The Proctor Produce cantaloupe field shortly after planting.

(Courtesy James Jacobs)

Everyday, southwestern Colorado rancher Matt Isgar starts an increasingly complex puzzle. The goal is to find food for his 135 cattle.

“Most of the pasture we used last year we’re not using this year because there’s no moisture,” Isgar said of the land he ranches in Hesperus, west of Durango. “There’s no new growth.”

With the dark red bull’s eye of exceptional drought looming over the Four Corners region, Isgar has lowered his grazing standards. He sold off 35 cows to stave off financial bleeding, but there are still costs.

“We’re spending more material and labor fixing fences and hauling water, and we’re supplementing with protein. So every day is more expensive to operate,” he said.

Hot and dry conditions have become an insidious foe to Colorado ranchers and farmers. While dry summers aren’t new, a winter and spring with little snow and rain have pushed parts of the state to get drier, faster. June marked the third warmest on record for the entire state. Colorado should soon see normal monsoon moisture, but that won’t help Rocky Ford cantaloupe farmer Greg Smith. The legendary local crop grows out on the southern eastern plains, another region dealing with exceptional drought.

Smith saw the writing on the wall with the spring’s low snow pack and only planted a third of his 100 acre farm.

“It’s just brown dry,” he said. “A match gets started on fire and you have a prairie fire that may run for miles.”

There’s a cost to leaving fields empty. Smith still treats the soil to prevent weeds. And financially, even with fewer acres planted, he has the same bills to pay. Even his retirement plans got delayed. His intention to build a second retirement residence was torched by the Spring Creek Fire.

“Actually, I think it’s probably going to be on hold for a couple of years to see how the place shapes up,” Smith said. “It’s not going to be the same as it was. That’s for sure.”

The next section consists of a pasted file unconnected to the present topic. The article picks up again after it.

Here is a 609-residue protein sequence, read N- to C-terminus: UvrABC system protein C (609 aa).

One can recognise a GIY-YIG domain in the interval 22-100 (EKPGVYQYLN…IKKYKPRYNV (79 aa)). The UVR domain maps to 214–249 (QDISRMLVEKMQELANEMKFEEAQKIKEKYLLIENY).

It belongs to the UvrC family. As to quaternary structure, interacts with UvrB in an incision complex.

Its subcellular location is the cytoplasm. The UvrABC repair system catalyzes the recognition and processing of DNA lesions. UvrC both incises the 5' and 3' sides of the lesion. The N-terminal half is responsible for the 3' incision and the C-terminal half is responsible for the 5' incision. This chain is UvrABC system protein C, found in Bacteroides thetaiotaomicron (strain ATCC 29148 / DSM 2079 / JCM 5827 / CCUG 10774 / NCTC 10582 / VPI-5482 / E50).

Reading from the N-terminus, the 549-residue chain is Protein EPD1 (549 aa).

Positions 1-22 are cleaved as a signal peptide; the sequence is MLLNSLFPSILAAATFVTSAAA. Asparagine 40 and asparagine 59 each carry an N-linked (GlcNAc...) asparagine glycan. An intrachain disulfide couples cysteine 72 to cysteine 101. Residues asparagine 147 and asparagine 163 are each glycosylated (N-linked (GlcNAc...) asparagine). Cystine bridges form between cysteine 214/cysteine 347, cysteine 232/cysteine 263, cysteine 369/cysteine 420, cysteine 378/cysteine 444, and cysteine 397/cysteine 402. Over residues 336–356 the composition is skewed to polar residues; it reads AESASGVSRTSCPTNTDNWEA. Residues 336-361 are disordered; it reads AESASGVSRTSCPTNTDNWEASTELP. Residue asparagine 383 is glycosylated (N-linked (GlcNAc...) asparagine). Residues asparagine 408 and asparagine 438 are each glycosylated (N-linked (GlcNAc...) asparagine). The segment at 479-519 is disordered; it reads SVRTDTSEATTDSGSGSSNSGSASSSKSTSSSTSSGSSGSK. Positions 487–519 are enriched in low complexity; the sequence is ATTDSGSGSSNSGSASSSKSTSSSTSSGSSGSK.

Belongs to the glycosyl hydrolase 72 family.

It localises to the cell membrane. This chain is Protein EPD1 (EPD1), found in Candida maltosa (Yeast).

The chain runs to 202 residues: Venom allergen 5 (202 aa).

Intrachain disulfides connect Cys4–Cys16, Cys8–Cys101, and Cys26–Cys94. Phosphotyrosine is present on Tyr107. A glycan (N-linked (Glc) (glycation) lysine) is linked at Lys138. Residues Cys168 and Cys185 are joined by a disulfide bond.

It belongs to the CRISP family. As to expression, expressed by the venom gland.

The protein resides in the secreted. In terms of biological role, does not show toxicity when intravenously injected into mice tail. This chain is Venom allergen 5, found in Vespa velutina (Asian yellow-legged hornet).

Nearby Baca County was the epicenter of the 30s dust bowl, so dryland wheat farmer Brian Brooks said he’s seen worse. His crop yields are down by about 5 bushels per acre. Prices have decreased slightly. His only saving grace at the moment was above average rainfall from last year that supercharged the soil. Farming advances have allowed him to conserve that moisture for his benefit for now.

The future likely will mean hotter temperatures which can prolong drought. Roger Pulwarty, a senior scientist at the National Oceanic and Atmospheric Administration, said hotter temperatures can prompt flash droughts, like in 2012, when the majority of the U.S. dried in just a few months.

“This idea of intensification in drought is what makes drought very unique … By the time it’s intensified, we’ve used up all the buffers we’ve relied on, [like] cheaper grain. And now we’re at the mercy of a very, very strong event,” he said.

It feels like that hotter drier future has already arrived for hay grower Ed Zink. For 70 years he’s lived on Waterfall Ranch, near Durango. He typically sees the namesake waterfall on the nearby rocky cliffs — but not this year. It’s a first for Zink.

“It’s not even keeping the rock wet. It is dry,” he lamented.

Zink watched the 416 Fire come within a half mile of this property in June, another first. Ample water rights for his property have meant little difficulty for growing hay this year. But 70 years ago, Zink said his property was situated at the edge of alpine forest. He could see desert to the south. That desert has started marching northward toward his farm.

“I don’t know how to exactly put it in perspective,” he said. “It feels like the edge of that desert has moved 50 or 75 miles in my lifetime.”

Zink’s neighbor’s wells have started to dry up, another change in his lifetime. Groundwater is on the decline, and the cause is not fully known. La Plata County plans on a comprehensive study of the problem. The picture adds up to a landscape of more people making due with less water.